Just telling this story reminds me of the joys of theological conversation at a certain age, of the thrust and parry over great ideas that can take place in an informal setting. My sense is that theology is often best done in such a setting. I have the sense that much of this give and take happens on social media these days, but that’s another story.

More here-

Church of England 'wrong to smear sex abuse bishop'

From The Daily Mail-

A high-powered group of lawyers, politicians and police officers yesterday accused the Church of England of smearing one of its own heroes.

They declared that an allegation that former Bishop of Chichester George Bell was a child abuser ‘cannot be upheld’ and called for an inquiry into how the CofE came to make it.

The protest, by well-placed figures including Anglican Labour MP Frank Field, leading lawyer Desmond Browne QC, and former police chief Lord Geoffrey Dear, threw the Church into a fresh difficulty over its handling of sex abuse allegations.

Last week the Church declared that a number of senior Anglican figures had failed to act on allegations of historic sex abuse of a teenager by a paedophile priest. It declined, however, to publish the report.

More here-

Anglican archbishop acknowledges suffering caused by residential school system

From Canada-

"I'm sorry."

He's said it before and Anglican Archbishop of Canada Fred Hiltz says he'll keep saying it.

"I must never weary of saying, on behalf of our church, I'm sorry."

But, said the archbishop Saturday, words aren't enough.

In order to promote the continuous reconciliation with the aboriginal survivors of the residential school system and their families, Hiltz said, the church must take action.

At the Mohawk Chapel, the archbishop announced several new steps the church will take, answering a call to action issued by the Truth and Reconciliation Report.

Hiltz called on the church to: include the United Nations Declaration on the Rights of Indigenous Peoples in the handbook of the general synod; to publicly read that document in every parish on the Sunday closest to June 21, National Aboriginal Day; to include the declaration when preparing candidates for baptisms and confirmation; and to commit to anti-racism training.

More here-

Sunday, March 20, 2016


From The Tablet-

It has become one of the most regular events of the papal calendar: a visit by the Archbishop of Canterbury to the Pope. But in 1966, Anglican-Catholic relations took a huge leap forward when Archbishop Michael Ramsey visited Pope Paul VI – the first encounter between pope and primate of England since the Reformation.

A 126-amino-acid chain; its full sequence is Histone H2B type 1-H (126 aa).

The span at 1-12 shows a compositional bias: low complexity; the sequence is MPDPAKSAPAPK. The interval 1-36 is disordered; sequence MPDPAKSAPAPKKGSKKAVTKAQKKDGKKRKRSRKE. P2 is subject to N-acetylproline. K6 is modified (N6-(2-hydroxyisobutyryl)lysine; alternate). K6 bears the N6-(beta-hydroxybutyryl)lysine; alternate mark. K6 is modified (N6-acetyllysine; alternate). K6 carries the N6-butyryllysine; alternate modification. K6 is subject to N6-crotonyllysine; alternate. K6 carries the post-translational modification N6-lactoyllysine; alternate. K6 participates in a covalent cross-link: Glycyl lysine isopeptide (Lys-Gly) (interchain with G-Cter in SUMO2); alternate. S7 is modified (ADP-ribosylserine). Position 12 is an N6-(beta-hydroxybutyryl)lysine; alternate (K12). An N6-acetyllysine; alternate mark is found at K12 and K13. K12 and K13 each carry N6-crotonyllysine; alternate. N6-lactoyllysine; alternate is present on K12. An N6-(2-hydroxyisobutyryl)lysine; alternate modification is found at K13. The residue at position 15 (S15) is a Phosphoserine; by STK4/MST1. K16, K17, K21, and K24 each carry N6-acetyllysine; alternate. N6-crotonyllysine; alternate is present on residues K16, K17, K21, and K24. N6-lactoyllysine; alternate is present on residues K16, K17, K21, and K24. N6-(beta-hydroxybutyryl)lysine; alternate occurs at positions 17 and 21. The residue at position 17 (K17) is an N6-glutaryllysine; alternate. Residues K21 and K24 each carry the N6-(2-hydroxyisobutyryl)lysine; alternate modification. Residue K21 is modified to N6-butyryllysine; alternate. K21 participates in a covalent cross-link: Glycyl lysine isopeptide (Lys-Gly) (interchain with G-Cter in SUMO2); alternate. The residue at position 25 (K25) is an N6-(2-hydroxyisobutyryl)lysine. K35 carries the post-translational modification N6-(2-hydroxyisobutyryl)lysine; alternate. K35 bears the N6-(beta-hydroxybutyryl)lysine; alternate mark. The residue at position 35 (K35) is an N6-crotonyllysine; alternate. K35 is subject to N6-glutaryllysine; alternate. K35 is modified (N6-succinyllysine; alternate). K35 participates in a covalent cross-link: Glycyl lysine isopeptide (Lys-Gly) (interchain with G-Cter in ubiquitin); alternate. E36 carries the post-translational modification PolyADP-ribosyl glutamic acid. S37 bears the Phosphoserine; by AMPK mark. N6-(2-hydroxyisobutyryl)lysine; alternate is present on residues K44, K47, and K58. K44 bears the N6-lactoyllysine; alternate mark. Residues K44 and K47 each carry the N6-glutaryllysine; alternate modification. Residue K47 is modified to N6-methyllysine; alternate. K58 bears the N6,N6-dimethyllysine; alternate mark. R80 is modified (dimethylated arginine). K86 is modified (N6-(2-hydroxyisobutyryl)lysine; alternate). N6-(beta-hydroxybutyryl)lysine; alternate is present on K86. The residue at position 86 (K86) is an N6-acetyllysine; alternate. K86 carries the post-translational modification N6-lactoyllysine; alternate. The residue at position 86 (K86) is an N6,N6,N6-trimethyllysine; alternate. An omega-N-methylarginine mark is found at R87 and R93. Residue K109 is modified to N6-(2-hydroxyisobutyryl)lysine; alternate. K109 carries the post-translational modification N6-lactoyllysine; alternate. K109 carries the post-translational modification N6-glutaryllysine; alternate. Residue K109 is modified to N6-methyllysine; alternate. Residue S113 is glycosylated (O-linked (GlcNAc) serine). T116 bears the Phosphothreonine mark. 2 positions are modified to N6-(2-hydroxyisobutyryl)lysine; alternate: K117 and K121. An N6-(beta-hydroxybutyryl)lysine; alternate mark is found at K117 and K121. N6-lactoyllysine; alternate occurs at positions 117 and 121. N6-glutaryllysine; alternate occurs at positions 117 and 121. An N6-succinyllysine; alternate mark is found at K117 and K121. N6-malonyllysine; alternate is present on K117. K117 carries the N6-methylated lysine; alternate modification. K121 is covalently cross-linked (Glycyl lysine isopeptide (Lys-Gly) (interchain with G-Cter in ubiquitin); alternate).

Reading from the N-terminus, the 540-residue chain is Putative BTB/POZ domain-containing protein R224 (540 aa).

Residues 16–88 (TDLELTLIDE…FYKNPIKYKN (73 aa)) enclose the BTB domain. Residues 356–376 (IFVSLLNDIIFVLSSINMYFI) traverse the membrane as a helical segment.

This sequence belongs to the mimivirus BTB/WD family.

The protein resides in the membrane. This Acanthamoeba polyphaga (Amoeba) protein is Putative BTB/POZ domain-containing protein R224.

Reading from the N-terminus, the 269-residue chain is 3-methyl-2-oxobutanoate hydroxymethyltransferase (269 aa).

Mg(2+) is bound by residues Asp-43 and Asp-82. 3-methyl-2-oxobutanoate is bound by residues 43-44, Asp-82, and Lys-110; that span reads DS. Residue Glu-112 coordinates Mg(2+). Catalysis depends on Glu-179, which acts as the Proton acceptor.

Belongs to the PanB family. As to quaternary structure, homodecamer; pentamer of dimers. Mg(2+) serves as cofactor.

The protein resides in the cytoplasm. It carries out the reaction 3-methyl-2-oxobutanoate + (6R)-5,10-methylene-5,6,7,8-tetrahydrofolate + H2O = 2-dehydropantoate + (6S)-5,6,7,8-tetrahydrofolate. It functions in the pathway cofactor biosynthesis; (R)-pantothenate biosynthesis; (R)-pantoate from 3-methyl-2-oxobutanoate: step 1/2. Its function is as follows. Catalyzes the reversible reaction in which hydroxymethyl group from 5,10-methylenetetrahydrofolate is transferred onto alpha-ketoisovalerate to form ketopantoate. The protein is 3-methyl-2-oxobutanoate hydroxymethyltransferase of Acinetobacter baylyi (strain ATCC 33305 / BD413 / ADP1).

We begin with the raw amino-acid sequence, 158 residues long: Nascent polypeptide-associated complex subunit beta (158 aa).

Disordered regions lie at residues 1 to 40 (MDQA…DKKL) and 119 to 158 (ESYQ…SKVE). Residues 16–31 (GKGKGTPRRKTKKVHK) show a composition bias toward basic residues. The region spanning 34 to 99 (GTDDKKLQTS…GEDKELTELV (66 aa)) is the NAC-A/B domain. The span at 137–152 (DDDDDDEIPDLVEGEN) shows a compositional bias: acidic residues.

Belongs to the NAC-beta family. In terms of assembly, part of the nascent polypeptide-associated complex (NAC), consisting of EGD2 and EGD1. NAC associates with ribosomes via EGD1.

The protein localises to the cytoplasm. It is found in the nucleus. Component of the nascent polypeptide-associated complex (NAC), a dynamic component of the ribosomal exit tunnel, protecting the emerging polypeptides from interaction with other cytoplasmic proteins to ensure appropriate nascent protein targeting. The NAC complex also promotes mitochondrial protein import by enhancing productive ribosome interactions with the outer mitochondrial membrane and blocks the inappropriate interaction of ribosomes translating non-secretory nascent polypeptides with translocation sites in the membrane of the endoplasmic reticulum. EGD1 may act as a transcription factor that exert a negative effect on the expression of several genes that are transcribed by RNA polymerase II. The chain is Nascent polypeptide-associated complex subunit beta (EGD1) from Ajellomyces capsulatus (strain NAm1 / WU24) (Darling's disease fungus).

The meeting on 23 March 1966 led to a half-century of ecumenical dialogue through the formation of the Anglican Roman Catholic International Commission (Arcic) and the setting up of the Anglican Centre in Rome. The Centre was dedicated on 22 March and opened a few months later. A series of events have been set up to marks its fiftieth anniversary. On Tuesday 22 March, there will be a Holy Communion service  in London at St Andrew by the Wardrobe, where the preacher will be Revd Barry Nichols, secretary and former governor of the Anglican Centre, and on the same day a Eucharist service in Rome at the Anglican Centre. Bishop Stephen Platten, the chairman of governors, will preach and use the original order of service used by Archbishop Ramsey to rededicate the Centre’s chapel. In June, ecumenical Evensong will be held at Westminster Abbey to mark the anniversary with the sermon preached by the Archbishop of Canterbury, Justin Welby.

More here-

Is Palm Sunday a Rainforest Killer?

From The Daily Beast-

For years, Latin Americans were stripping the landscape bare to sell palm leaves to US florists and churches, until an eco-friendly Guatemala program turned things around.

I sat in the passenger seat of Juan Trujillo’s pickup truck, careening through a dense forest in northern Guatemala. The road we were driving on—and I use the word road here with some hesitation—was simply a deeply grooved dirt trail that had been coarsely etched through the jungle so that trucks like this one could travel between the town of Flores, a lovely little place overrun by tourists on an island in the middle of a scenic lake, and the many tiny villages and Mayan ruins that dot the northern jungles. Rains had turned parts of the road into muddy mush, and the trip was about as smooth as the swirling teacup ride at Disneyland. I was being jarred in all directions, my head occasionally thumping up against the roof of the truck, as I tried to do some basic fourth-grade mathematical calculations using the numbers that I had written down in my little notebook at the village we’d just departed.

More here-